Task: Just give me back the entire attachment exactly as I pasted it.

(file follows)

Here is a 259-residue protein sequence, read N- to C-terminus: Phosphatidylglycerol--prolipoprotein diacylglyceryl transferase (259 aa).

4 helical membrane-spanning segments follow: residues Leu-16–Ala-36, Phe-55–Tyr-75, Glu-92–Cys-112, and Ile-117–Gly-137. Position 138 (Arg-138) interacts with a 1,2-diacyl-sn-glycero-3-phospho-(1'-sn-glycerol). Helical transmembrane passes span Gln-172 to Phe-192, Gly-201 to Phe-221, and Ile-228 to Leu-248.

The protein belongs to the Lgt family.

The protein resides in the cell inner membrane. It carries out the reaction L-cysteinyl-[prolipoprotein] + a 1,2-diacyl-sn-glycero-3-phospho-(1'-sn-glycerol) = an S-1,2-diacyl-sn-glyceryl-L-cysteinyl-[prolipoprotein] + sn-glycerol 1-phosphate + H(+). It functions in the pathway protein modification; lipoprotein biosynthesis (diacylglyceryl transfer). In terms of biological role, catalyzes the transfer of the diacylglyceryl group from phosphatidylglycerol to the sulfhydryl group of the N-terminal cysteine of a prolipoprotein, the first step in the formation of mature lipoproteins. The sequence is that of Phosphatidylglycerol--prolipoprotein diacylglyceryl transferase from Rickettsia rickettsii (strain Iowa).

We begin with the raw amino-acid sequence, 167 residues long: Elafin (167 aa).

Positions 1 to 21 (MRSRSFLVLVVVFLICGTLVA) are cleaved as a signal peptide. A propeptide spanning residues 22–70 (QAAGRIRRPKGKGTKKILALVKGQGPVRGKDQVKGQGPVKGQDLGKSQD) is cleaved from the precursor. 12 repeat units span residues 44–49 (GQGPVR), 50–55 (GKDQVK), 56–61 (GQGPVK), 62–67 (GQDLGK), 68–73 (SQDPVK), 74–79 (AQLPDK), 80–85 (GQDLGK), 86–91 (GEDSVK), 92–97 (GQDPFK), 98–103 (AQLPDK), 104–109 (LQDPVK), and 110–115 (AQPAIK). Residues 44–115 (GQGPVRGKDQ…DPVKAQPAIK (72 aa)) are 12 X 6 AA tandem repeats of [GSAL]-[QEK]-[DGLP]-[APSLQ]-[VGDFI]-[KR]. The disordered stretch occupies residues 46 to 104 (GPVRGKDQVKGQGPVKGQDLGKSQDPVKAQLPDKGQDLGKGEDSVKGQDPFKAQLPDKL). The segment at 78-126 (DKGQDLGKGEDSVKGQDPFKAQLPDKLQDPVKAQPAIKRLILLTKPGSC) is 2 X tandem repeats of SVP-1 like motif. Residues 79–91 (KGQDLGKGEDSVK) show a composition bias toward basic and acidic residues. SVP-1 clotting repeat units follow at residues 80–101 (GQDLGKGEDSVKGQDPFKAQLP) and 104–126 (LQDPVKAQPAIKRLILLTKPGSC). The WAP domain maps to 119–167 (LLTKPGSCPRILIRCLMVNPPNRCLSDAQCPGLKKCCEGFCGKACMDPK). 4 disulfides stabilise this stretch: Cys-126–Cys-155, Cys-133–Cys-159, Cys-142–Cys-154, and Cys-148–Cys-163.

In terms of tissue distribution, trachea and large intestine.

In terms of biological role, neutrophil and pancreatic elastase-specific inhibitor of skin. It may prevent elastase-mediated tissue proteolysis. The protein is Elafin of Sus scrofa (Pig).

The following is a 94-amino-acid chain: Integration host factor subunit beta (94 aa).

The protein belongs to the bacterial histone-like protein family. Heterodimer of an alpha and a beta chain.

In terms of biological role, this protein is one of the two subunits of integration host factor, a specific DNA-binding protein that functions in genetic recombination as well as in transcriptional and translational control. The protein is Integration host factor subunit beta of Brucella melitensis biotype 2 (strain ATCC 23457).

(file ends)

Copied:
Here is a 259-residue protein sequence, read N- to C-terminus: Phosphatidylglycerol--prolipoprotein diacylglyceryl transferase (259 aa).

4 helical membrane-spanning segments follow: residues Leu-16–Ala-36, Phe-55–Tyr-75, Glu-92–Cys-112, and Ile-117–Gly-137. Position 138 (Arg-138) interacts with a 1,2-diacyl-sn-glycero-3-phospho-(1'-sn-glycerol). Helical transmembrane passes span Gln-172 to Phe-192, Gly-201 to Phe-221, and Ile-228 to Leu-248.

The protein belongs to the Lgt family.

The protein resides in the cell inner membrane. It carries out the reaction L-cysteinyl-[prolipoprotein] + a 1,2-diacyl-sn-glycero-3-phospho-(1'-sn-glycerol) = an S-1,2-diacyl-sn-glyceryl-L-cysteinyl-[prolipoprotein] + sn-glycerol 1-phosphate + H(+). It functions in the pathway protein modification; lipoprotein biosynthesis (diacylglyceryl transfer). In terms of biological role, catalyzes the transfer of the diacylglyceryl group from phosphatidylglycerol to the sulfhydryl group of the N-terminal cysteine of a prolipoprotein, the first step in the formation of mature lipoproteins. The sequence is that of Phosphatidylglycerol--prolipoprotein diacylglyceryl transferase from Rickettsia rickettsii (strain Iowa).

We begin with the raw amino-acid sequence, 167 residues long: Elafin (167 aa).

Positions 1 to 21 (MRSRSFLVLVVVFLICGTLVA) are cleaved as a signal peptide. A propeptide spanning residues 22–70 (QAAGRIRRPKGKGTKKILALVKGQGPVRGKDQVKGQGPVKGQDLGKSQD) is cleaved from the precursor. 12 repeat units span residues 44–49 (GQGPVR), 50–55 (GKDQVK), 56–61 (GQGPVK), 62–67 (GQDLGK), 68–73 (SQDPVK), 74–79 (AQLPDK), 80–85 (GQDLGK), 86–91 (GEDSVK), 92–97 (GQDPFK), 98–103 (AQLPDK), 104–109 (LQDPVK), and 110–115 (AQPAIK). Residues 44–115 (GQGPVRGKDQ…DPVKAQPAIK (72 aa)) are 12 X 6 AA tandem repeats of [GSAL]-[QEK]-[DGLP]-[APSLQ]-[VGDFI]-[KR]. The disordered stretch occupies residues 46 to 104 (GPVRGKDQVKGQGPVKGQDLGKSQDPVKAQLPDKGQDLGKGEDSVKGQDPFKAQLPDKL). The segment at 78-126 (DKGQDLGKGEDSVKGQDPFKAQLPDKLQDPVKAQPAIKRLILLTKPGSC) is 2 X tandem repeats of SVP-1 like motif. Residues 79–91 (KGQDLGKGEDSVK) show a composition bias toward basic and acidic residues. SVP-1 clotting repeat units follow at residues 80–101 (GQDLGKGEDSVKGQDPFKAQLP) and 104–126 (LQDPVKAQPAIKRLILLTKPGSC). The WAP domain maps to 119–167 (LLTKPGSCPRILIRCLMVNPPNRCLSDAQCPGLKKCCEGFCGKACMDPK). 4 disulfides stabilise this stretch: Cys-126–Cys-155, Cys-133–Cys-159, Cys-142–Cys-154, and Cys-148–Cys-163.

In terms of tissue distribution, trachea and large intestine.

In terms of biological role, neutrophil and pancreatic elastase-specific inhibitor of skin. It may prevent elastase-mediated tissue proteolysis. The protein is Elafin of Sus scrofa (Pig).

The following is a 94-amino-acid chain: Integration host factor subunit beta (94 aa).

The protein belongs to the bacterial histone-like protein family. Heterodimer of an alpha and a beta chain.

In terms of biological role, this protein is one of the two subunits of integration host factor, a specific DNA-binding protein that functions in genetic recombination as well as in transcriptional and translational control. The protein is Integration host factor subunit beta of Brucella melitensis biotype 2 (strain ATCC 23457).